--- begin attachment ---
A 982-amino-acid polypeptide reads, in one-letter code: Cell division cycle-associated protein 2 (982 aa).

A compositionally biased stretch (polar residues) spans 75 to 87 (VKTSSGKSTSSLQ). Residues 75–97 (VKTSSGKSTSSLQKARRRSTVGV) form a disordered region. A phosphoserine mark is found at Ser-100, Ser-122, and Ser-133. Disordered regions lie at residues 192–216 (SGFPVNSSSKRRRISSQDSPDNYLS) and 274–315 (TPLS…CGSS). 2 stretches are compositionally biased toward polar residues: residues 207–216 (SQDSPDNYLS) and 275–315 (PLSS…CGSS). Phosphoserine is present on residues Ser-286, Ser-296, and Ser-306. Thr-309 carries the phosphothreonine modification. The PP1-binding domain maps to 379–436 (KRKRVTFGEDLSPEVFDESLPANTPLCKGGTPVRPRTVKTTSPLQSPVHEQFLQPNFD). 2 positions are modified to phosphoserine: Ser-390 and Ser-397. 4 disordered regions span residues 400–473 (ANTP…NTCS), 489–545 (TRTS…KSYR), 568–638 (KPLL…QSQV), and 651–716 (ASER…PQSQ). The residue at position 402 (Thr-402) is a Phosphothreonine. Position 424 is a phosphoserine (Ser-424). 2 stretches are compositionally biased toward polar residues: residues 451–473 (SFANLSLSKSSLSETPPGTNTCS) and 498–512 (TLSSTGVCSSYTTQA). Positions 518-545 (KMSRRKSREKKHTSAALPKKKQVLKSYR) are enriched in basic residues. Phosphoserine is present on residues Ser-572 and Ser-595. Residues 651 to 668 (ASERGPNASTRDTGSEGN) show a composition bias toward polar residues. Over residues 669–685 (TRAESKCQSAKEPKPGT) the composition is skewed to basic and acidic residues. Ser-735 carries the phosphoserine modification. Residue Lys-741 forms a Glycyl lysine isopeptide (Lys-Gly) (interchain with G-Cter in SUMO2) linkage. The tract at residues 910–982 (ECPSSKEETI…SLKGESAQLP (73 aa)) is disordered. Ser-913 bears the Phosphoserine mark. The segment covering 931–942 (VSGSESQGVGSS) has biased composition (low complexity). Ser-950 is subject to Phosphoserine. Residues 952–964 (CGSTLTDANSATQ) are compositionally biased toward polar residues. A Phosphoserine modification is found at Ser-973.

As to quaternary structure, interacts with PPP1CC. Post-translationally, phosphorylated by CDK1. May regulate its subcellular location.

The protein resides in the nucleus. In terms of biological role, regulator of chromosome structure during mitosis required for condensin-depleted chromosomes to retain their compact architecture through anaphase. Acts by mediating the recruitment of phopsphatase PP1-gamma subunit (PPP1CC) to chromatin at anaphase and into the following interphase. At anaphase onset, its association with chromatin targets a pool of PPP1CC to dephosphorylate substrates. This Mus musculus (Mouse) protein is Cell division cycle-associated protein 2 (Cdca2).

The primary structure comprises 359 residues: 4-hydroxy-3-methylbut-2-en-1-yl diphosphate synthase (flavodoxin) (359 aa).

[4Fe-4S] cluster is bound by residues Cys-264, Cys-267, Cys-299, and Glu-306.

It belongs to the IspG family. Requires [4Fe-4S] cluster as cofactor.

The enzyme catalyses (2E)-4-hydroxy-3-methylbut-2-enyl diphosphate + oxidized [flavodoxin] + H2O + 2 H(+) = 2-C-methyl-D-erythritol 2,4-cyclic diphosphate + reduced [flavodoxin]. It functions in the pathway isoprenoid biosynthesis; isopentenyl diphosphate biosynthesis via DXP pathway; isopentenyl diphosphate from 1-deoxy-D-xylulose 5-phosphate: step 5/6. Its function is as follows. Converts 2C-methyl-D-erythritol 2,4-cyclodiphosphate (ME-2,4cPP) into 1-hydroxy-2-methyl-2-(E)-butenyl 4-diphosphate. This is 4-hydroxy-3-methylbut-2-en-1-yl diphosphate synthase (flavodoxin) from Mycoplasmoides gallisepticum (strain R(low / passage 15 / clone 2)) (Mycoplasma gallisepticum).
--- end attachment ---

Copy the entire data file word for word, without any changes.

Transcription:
A 982-amino-acid polypeptide reads, in one-letter code: Cell division cycle-associated protein 2 (982 aa).

A compositionally biased stretch (polar residues) spans 75 to 87 (VKTSSGKSTSSLQ). Residues 75–97 (VKTSSGKSTSSLQKARRRSTVGV) form a disordered region. A phosphoserine mark is found at Ser-100, Ser-122, and Ser-133. Disordered regions lie at residues 192–216 (SGFPVNSSSKRRRISSQDSPDNYLS) and 274–315 (TPLS…CGSS). 2 stretches are compositionally biased toward polar residues: residues 207–216 (SQDSPDNYLS) and 275–315 (PLSS…CGSS). Phosphoserine is present on residues Ser-286, Ser-296, and Ser-306. Thr-309 carries the phosphothreonine modification. The PP1-binding domain maps to 379–436 (KRKRVTFGEDLSPEVFDESLPANTPLCKGGTPVRPRTVKTTSPLQSPVHEQFLQPNFD). 2 positions are modified to phosphoserine: Ser-390 and Ser-397. 4 disordered regions span residues 400–473 (ANTP…NTCS), 489–545 (TRTS…KSYR), 568–638 (KPLL…QSQV), and 651–716 (ASER…PQSQ). The residue at position 402 (Thr-402) is a Phosphothreonine. Position 424 is a phosphoserine (Ser-424). 2 stretches are compositionally biased toward polar residues: residues 451–473 (SFANLSLSKSSLSETPPGTNTCS) and 498–512 (TLSSTGVCSSYTTQA). Positions 518-545 (KMSRRKSREKKHTSAALPKKKQVLKSYR) are enriched in basic residues. Phosphoserine is present on residues Ser-572 and Ser-595. Residues 651 to 668 (ASERGPNASTRDTGSEGN) show a composition bias toward polar residues. Over residues 669–685 (TRAESKCQSAKEPKPGT) the composition is skewed to basic and acidic residues. Ser-735 carries the phosphoserine modification. Residue Lys-741 forms a Glycyl lysine isopeptide (Lys-Gly) (interchain with G-Cter in SUMO2) linkage. The tract at residues 910–982 (ECPSSKEETI…SLKGESAQLP (73 aa)) is disordered. Ser-913 bears the Phosphoserine mark. The segment covering 931–942 (VSGSESQGVGSS) has biased composition (low complexity). Ser-950 is subject to Phosphoserine. Residues 952–964 (CGSTLTDANSATQ) are compositionally biased toward polar residues. A Phosphoserine modification is found at Ser-973.

As to quaternary structure, interacts with PPP1CC. Post-translationally, phosphorylated by CDK1. May regulate its subcellular location.

The protein resides in the nucleus. In terms of biological role, regulator of chromosome structure during mitosis required for condensin-depleted chromosomes to retain their compact architecture through anaphase. Acts by mediating the recruitment of phopsphatase PP1-gamma subunit (PPP1CC) to chromatin at anaphase and into the following interphase. At anaphase onset, its association with chromatin targets a pool of PPP1CC to dephosphorylate substrates. This Mus musculus (Mouse) protein is Cell division cycle-associated protein 2 (Cdca2).

The primary structure comprises 359 residues: 4-hydroxy-3-methylbut-2-en-1-yl diphosphate synthase (flavodoxin) (359 aa).

[4Fe-4S] cluster is bound by residues Cys-264, Cys-267, Cys-299, and Glu-306.

It belongs to the IspG family. Requires [4Fe-4S] cluster as cofactor.

The enzyme catalyses (2E)-4-hydroxy-3-methylbut-2-enyl diphosphate + oxidized [flavodoxin] + H2O + 2 H(+) = 2-C-methyl-D-erythritol 2,4-cyclic diphosphate + reduced [flavodoxin]. It functions in the pathway isoprenoid biosynthesis; isopentenyl diphosphate biosynthesis via DXP pathway; isopentenyl diphosphate from 1-deoxy-D-xylulose 5-phosphate: step 5/6. Its function is as follows. Converts 2C-methyl-D-erythritol 2,4-cyclodiphosphate (ME-2,4cPP) into 1-hydroxy-2-methyl-2-(E)-butenyl 4-diphosphate. This is 4-hydroxy-3-methylbut-2-en-1-yl diphosphate synthase (flavodoxin) from Mycoplasmoides gallisepticum (strain R(low / passage 15 / clone 2)) (Mycoplasma gallisepticum).